Crashes in the News - Thread

Discussion in 'Rules and Regulations / Flight Safety / Better Pil' started by choppergirl, Jun 8, 2016.

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  1. Oct 3, 2019 #2801

    Swampyankee

    Swampyankee

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  2. Oct 3, 2019 #2802

    PMD

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    Have heard that it was missfueled with jet, but no way to confirm as yet.

    Honestly, I really do NOT like to see these airplanes used for what amounts to nothing but joyriding. Not even sure they should be risked to fly at all, as these few bits of history are disappearing at an alarming rate.
     
  3. Oct 3, 2019 #2803

    Steve C

    Steve C

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    With all of the stories about that plane bringing crews home with severe damage during the war, it seems impossible that a single engine failure ended that poorly. Sad.
     
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  4. Oct 3, 2019 #2804

    Victor Bravo

    Victor Bravo

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    Jet fuel would explain a lot...
     
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  5. Oct 3, 2019 #2805

    blane.c

    blane.c

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    Jet fuel stinks.
     
  6. Oct 3, 2019 #2806

    Hephaestus

    Hephaestus

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    I disagree. Getting a 10 minute ride in a b24 put a whole new perspective on ww2 for my childhood. When to that point l1011's were what I deemed as 'loud'.

    We head down to nanton regularly for the run-up events. Just experiencing 1 Merlin running at low power puts new perspective in the kids.
     
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  7. Oct 3, 2019 #2807

    bmcj

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    Unfortunately, only the biggest and best funded museums maintain their display aircraft in pristine condition. So many others put them on display (often outdoors) and allow them to slowly rot away. At least the people who maintain them and fly them keep them well maintained and put them out there where John Q Public can see, touch and hear them in their natural environment in the air. That’s how people can gain a real appreciation for them.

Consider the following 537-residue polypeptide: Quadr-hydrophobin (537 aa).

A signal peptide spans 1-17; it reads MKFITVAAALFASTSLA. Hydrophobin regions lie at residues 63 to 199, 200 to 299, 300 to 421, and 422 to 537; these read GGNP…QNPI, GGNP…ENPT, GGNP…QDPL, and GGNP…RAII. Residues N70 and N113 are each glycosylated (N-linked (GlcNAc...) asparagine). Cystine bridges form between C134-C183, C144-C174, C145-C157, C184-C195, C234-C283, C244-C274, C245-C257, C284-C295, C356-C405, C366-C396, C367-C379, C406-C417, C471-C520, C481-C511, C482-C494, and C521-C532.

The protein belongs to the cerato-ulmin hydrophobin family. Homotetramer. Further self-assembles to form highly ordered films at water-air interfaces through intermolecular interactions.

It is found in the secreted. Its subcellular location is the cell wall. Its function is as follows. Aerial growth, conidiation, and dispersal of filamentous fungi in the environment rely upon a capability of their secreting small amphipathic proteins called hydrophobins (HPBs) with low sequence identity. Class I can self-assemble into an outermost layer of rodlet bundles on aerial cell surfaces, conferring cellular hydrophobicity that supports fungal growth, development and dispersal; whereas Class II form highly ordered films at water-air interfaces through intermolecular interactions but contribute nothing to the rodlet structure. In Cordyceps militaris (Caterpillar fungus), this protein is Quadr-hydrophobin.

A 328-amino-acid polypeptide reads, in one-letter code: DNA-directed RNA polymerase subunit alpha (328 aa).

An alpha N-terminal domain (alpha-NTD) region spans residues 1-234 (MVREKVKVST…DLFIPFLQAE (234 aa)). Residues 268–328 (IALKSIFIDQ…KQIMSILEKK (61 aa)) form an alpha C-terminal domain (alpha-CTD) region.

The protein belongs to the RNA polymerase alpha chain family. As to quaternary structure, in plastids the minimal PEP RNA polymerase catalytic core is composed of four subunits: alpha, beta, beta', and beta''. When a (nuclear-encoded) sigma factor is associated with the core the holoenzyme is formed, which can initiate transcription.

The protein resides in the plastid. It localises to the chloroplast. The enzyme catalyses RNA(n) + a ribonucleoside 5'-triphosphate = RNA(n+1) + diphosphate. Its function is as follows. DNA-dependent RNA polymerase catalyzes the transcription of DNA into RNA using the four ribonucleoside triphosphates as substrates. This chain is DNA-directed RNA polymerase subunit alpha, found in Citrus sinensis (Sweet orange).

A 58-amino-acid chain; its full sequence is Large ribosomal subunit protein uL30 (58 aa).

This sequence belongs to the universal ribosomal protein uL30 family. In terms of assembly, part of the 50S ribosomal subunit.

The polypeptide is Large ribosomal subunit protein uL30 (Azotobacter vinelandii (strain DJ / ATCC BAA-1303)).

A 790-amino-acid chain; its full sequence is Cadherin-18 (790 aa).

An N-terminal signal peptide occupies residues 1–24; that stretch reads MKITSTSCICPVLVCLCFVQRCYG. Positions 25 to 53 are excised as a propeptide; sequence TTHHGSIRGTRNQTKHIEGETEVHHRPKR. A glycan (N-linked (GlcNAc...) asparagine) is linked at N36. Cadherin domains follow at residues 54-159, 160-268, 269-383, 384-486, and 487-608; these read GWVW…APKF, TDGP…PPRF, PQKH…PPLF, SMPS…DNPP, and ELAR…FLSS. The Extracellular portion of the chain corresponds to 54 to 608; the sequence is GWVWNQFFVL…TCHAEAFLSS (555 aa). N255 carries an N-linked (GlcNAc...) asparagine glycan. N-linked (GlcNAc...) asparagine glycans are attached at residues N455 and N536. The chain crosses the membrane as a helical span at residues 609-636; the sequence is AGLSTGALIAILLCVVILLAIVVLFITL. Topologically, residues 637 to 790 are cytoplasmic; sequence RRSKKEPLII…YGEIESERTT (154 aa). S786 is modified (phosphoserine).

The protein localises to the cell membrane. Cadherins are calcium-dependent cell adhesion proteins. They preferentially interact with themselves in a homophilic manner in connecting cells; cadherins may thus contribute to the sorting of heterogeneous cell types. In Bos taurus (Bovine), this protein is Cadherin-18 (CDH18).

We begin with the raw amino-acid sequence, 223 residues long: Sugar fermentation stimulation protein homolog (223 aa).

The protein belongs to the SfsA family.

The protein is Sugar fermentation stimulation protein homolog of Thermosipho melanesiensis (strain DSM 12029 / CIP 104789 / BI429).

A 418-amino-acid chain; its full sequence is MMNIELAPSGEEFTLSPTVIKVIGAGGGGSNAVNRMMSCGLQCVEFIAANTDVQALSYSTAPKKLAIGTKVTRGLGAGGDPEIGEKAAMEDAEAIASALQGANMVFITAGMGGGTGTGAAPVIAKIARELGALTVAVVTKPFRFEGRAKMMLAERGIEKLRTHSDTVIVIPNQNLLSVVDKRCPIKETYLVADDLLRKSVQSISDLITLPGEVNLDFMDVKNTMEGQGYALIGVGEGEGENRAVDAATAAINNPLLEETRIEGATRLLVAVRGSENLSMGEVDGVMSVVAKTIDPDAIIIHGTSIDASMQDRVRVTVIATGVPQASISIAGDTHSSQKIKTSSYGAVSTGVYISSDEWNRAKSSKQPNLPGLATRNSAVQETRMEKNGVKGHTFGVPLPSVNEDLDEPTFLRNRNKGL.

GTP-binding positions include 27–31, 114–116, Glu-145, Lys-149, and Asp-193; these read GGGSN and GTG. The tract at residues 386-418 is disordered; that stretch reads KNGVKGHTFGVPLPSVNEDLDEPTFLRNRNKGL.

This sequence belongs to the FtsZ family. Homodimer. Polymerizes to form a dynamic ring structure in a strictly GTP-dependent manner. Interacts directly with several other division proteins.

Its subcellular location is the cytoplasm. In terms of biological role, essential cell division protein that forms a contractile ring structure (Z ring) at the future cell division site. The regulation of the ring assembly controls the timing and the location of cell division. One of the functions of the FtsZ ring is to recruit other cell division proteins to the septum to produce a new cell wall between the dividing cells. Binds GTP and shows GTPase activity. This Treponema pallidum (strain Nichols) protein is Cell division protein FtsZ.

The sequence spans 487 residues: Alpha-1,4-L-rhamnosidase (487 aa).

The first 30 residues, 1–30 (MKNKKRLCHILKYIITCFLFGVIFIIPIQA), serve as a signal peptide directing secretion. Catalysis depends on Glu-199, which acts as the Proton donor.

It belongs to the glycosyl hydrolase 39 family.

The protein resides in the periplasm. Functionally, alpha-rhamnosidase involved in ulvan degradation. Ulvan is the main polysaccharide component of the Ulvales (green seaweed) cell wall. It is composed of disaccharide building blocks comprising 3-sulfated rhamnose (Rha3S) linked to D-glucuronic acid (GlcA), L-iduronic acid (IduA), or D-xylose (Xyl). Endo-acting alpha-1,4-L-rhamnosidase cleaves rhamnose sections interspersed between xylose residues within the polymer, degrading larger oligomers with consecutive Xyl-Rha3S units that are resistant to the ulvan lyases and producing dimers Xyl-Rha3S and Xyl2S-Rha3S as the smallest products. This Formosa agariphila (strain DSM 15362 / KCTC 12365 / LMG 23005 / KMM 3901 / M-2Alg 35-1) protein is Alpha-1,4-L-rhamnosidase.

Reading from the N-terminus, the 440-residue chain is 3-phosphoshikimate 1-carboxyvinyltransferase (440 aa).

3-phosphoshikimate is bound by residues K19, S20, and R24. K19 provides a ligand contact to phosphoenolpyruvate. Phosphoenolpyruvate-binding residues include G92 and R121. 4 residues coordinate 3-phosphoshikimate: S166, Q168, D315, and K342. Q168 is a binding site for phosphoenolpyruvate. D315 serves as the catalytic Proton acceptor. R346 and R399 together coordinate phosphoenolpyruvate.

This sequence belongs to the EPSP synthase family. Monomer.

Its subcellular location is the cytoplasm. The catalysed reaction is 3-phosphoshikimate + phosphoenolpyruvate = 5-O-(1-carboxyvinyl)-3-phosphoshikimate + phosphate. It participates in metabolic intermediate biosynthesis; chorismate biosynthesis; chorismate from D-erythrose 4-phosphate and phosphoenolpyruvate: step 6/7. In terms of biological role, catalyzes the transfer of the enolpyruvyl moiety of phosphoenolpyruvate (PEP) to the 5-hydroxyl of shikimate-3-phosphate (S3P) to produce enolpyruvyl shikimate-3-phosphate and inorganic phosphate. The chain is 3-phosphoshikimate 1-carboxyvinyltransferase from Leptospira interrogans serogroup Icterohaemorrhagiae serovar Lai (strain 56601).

Besides, collectors will rebuild a rare bird from a derelict status with only a few usable parts.
     
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  8. Oct 3, 2019 #2808

    Hephaestus

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    Or just the data plate...
     
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  9. Oct 3, 2019 #2809

    Deuelly

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    I don't think you have an understanding of what these owners/operators do with these warbirds than. These planes are flown to honor veterans and their families. They're flown to educate and preserve history. They're flown because these days not many people can get to or make an effort to go to a museum. These owners/operator spend their own money to bring the warbirds to the people. With the occasional joy ride thrown in.:)

    Oh, and they're not disappearing. There are more warbirds flying today than there were 20 years ago.

    Brandon
     
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  10. Oct 4, 2019 #2810

    Victor Bravo

    Victor Bravo

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    No car, bus, ship, train, or skateboard is guaranteed safe. But keeping these antique warbirds in the air, and letting people experience them first hand, is a very important opportunity for history to be passed down through the generations.

    Yes they are "priceless artifacts" and every time one of them gets destroyed it's a great loss. Even more so when people get hurt or killed.

    But in the city where I live, we have a place called Sunset Blvd., and a place called Mulholland Drive, and another one called Pacific Coast Highway. Each of these three roads has claimed quite a few lives over the years, but nobody is suggesting they get closed down. Why? Because the benefit outweighs the cost.

    The benefit of keeping WW2 history alive and relevant for future generations far outweighs the cost.